And now a team of 7 rowing for the record (do rowers ever NOT row for some bloody record *grin*). This team launched November 24th with another crew on their boat, “Oystershack”. Unfortunately, Oystershack had to end their row when they attempted to have a teammate rescued by a nearby freighter due to medical reasons and suffered damage to their boat in the process. From what I read, it sounds like getting rescued from a Freighter is quite an ordeal. I hope I never have to experience it first hand. So, “Toby Wallace” is still at sea, experiencing challenging weather causing 7 men to cozy up in their cabins and chill out for a while. Well, that’s what they were doing a few days ago, according to the latest update, but if you look at their stats page then you can see that they’re making great progress now. Both of these teams were organized by Oceanus Rowing, which prepares and launches teams onto the ocean and into life-changing adventures.
Last but not least, British solo rower Alan Lau. This row is the one I’m most excited about. He’s rowing solo, going nearly the same route as me, and set out in December, same as is planned for my row. Plus, he’s blogging frequently and I love to hear what’s going on at sea while I watch the progress of the boat. As we obsessive viewers come to be known as “dot watchers”.
I love to catch up on who’s at sea, but to be honest, even as someone who’s actively seeking out this information, I find it challenging to find the people who are rowing independently. This is one of the reasons why I like the Talisker Whiskey Atlantic Challenge so much. It’s well known, media outlets know about it, they have daily updates, the tracker is easy to access, the information on what’s happening with the rowers seems much easier to access. I discovered ocean rowing through the Great Pacific Race. They did a great job of keeping the “dot watchers” up to date every single day. This I love. After two months of watching the Pacfic Race I was surprised to find out that there were multiple other teams rowing the same route at the same time. But, I didn’t know. Media attention is not the be-all and end-all of big adventures. But, when what you’re doing is THIS big, well, it’s an opportunity to have many people benefit, either from the charity you support, the businesses you market with, or the people watching who get super inspired just from watching that dot.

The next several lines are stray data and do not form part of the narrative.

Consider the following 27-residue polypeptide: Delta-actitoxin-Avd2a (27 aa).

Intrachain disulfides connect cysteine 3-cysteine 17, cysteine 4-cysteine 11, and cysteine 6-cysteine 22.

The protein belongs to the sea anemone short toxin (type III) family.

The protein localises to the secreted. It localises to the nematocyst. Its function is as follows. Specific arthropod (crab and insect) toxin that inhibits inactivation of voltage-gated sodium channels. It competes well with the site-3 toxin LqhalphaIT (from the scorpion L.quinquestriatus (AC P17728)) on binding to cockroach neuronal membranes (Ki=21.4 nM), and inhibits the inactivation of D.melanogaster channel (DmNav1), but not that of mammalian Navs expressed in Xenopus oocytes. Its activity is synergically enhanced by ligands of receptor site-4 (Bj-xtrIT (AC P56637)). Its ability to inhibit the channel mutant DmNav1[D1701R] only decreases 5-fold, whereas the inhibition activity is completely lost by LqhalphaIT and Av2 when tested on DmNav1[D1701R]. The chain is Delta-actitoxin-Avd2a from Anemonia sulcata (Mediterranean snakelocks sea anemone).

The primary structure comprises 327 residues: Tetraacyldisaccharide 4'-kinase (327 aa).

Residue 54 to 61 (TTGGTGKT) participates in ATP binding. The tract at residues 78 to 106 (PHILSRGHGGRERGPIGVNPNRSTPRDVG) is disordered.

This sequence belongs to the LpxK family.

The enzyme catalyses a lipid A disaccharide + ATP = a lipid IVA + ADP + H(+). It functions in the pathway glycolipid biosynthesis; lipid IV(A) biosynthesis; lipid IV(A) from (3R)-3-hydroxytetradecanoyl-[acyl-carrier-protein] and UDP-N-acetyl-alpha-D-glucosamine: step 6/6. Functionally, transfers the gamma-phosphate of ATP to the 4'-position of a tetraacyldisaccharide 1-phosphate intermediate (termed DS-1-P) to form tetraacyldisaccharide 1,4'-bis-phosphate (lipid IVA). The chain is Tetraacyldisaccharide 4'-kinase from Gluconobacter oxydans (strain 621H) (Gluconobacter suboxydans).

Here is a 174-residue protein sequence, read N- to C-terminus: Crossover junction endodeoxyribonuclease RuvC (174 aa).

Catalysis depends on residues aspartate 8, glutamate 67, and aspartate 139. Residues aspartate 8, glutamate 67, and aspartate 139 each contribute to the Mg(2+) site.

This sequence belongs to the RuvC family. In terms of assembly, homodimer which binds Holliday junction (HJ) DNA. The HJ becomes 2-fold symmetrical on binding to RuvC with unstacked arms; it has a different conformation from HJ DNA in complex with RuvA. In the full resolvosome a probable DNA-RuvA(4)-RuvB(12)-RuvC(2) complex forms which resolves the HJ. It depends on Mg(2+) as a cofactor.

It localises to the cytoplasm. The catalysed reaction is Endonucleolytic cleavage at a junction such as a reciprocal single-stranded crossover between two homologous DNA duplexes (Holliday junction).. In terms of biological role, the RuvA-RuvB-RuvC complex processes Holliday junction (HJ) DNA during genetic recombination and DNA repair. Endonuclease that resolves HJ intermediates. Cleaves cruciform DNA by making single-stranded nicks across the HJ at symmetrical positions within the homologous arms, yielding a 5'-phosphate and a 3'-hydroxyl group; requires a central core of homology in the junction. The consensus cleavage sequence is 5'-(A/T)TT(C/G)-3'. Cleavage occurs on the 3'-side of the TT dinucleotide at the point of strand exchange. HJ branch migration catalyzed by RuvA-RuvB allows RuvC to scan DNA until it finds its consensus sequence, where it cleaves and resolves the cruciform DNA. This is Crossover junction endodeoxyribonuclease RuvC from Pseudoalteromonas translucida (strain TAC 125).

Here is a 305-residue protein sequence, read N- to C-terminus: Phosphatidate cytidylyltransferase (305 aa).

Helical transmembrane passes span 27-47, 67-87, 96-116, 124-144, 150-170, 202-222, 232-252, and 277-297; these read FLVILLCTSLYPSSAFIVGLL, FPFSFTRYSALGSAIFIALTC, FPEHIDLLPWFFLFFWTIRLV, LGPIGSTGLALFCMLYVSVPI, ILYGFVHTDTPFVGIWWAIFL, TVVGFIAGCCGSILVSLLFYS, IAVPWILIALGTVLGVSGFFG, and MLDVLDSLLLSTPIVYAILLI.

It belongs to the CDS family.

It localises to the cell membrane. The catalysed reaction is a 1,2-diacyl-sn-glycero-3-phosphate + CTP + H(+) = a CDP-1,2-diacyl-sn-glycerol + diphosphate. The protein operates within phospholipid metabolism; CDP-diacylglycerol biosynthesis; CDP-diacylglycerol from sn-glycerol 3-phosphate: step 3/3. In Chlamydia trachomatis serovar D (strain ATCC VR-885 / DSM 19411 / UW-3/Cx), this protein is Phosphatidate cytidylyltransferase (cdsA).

To find your own updates on who’s at sea you can go to OceanRowing.com. You might think you’ve just stepped into someone’s tricked out MySpace page from 2002 with their black background and white font, but no, this is a current website that appears to be updated regularly despite the unusual choice of keeping this vintage web-aesthetic. From what I understand improvements will be made to the website and to the organizational aspects of this very important group. As they put it, “the official adjudicator of ocean rowing records for Guinness World Records”.
I’ve only just become an ocean rowing fanatic in the last 6 months, but from what I hear this sport is growing and growing. Everybody wants to do it! Ha! Well, maybe not. But, start watching these journey’s, and I tell you, you will become obsessed with how they’re doing out there.